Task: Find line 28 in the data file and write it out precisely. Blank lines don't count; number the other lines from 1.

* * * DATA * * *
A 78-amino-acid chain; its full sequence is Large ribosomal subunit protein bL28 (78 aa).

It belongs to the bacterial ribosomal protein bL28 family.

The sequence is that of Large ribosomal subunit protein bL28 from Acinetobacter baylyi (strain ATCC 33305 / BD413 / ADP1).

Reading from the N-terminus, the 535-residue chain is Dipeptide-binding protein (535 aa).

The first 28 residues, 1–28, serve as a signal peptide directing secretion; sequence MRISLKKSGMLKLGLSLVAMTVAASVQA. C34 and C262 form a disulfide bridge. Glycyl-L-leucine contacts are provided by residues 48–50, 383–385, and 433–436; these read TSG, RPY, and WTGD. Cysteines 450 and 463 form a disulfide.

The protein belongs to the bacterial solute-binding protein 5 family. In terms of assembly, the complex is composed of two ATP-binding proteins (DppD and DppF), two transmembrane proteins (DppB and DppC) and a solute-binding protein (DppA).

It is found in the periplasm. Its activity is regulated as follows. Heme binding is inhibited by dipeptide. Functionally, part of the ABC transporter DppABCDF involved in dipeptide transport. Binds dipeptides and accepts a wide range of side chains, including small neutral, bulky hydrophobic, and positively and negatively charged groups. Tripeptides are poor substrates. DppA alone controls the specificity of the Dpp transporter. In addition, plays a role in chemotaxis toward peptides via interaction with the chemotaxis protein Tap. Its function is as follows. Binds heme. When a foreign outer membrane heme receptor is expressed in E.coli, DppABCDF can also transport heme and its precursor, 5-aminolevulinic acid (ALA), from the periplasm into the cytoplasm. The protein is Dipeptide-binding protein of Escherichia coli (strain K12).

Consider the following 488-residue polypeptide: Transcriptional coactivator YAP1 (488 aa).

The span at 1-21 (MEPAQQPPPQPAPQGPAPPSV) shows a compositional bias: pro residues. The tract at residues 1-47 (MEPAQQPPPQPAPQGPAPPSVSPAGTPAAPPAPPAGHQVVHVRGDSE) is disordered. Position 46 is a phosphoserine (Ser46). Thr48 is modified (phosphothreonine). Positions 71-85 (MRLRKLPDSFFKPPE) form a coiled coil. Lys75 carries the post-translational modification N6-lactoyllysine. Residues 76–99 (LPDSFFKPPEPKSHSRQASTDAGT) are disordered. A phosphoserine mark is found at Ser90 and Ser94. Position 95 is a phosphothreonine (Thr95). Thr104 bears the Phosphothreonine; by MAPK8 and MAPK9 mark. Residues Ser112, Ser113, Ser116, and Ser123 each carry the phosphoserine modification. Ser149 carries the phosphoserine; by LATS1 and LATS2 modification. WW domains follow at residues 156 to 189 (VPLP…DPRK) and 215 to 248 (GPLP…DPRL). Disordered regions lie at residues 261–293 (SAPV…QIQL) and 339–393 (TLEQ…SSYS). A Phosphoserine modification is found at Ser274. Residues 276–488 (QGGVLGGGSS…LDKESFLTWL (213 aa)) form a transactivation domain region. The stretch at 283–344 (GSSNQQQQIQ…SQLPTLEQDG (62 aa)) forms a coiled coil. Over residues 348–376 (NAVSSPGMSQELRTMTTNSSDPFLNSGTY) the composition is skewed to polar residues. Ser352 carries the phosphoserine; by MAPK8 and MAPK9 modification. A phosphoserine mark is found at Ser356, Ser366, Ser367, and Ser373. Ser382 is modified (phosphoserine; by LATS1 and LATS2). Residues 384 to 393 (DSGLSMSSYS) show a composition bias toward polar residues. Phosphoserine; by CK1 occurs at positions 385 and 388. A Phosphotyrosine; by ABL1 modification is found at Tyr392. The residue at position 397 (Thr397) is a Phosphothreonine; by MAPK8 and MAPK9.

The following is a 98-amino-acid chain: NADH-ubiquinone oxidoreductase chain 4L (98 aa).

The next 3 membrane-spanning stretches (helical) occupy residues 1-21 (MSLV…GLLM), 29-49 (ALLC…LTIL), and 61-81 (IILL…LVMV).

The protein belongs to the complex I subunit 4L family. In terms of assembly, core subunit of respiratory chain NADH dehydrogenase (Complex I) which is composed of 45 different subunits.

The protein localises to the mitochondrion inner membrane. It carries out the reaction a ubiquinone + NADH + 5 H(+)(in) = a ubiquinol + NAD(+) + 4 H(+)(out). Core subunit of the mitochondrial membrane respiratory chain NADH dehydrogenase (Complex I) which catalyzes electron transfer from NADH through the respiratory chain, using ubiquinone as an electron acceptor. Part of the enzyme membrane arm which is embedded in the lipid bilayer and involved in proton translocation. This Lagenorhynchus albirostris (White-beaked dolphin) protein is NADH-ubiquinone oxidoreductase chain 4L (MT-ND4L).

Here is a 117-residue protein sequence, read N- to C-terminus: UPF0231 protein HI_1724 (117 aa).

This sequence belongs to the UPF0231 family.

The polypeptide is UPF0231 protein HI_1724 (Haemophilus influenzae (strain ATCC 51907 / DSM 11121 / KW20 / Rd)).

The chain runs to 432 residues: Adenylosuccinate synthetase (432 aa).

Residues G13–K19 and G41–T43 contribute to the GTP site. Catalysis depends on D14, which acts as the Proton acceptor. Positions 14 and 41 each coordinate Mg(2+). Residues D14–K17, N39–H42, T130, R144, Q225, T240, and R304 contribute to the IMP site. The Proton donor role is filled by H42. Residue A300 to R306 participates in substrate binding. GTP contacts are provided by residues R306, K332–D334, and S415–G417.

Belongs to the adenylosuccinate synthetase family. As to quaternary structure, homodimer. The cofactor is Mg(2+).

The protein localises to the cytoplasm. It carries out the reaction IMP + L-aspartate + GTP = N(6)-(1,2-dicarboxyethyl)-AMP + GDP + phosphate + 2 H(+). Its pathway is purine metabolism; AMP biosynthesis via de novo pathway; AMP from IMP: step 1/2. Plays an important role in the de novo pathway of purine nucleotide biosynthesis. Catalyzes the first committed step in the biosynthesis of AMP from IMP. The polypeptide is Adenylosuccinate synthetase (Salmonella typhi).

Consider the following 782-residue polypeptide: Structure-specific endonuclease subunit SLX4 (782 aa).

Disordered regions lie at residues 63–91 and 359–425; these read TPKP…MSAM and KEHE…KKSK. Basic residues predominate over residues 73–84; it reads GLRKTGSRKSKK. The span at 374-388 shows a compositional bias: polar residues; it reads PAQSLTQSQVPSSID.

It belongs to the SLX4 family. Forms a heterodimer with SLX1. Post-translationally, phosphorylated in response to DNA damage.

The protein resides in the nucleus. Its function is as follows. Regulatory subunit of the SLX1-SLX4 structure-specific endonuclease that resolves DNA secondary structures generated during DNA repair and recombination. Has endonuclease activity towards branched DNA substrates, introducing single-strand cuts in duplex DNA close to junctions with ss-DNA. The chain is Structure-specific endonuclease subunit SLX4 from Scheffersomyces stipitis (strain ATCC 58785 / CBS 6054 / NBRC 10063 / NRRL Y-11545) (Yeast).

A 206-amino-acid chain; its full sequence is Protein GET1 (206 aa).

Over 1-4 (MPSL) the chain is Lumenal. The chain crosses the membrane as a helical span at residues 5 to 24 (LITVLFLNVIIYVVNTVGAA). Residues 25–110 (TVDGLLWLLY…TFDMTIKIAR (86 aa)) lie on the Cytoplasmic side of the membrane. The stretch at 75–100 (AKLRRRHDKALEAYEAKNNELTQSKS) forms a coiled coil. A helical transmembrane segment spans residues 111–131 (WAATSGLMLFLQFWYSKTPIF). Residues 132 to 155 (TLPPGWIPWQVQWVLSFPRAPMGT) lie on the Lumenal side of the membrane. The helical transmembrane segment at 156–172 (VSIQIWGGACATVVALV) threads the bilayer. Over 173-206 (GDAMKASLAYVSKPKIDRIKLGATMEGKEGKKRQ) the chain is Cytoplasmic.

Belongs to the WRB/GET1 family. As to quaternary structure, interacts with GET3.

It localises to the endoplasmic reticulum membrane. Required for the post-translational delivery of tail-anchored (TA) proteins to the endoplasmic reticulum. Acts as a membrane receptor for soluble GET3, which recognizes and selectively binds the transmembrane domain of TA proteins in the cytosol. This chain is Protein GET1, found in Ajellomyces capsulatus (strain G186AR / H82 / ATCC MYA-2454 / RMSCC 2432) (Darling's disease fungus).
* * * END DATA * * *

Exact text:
It localises to the endoplasmic reticulum membrane. Required for the post-translational delivery of tail-anchored (TA) proteins to the endoplasmic reticulum. Acts as a membrane receptor for soluble GET3, which recognizes and selectively binds the transmembrane domain of TA proteins in the cytosol. This chain is Protein GET1, found in Ajellomyces capsulatus (strain G186AR / H82 / ATCC MYA-2454 / RMSCC 2432) (Darling's disease fungus).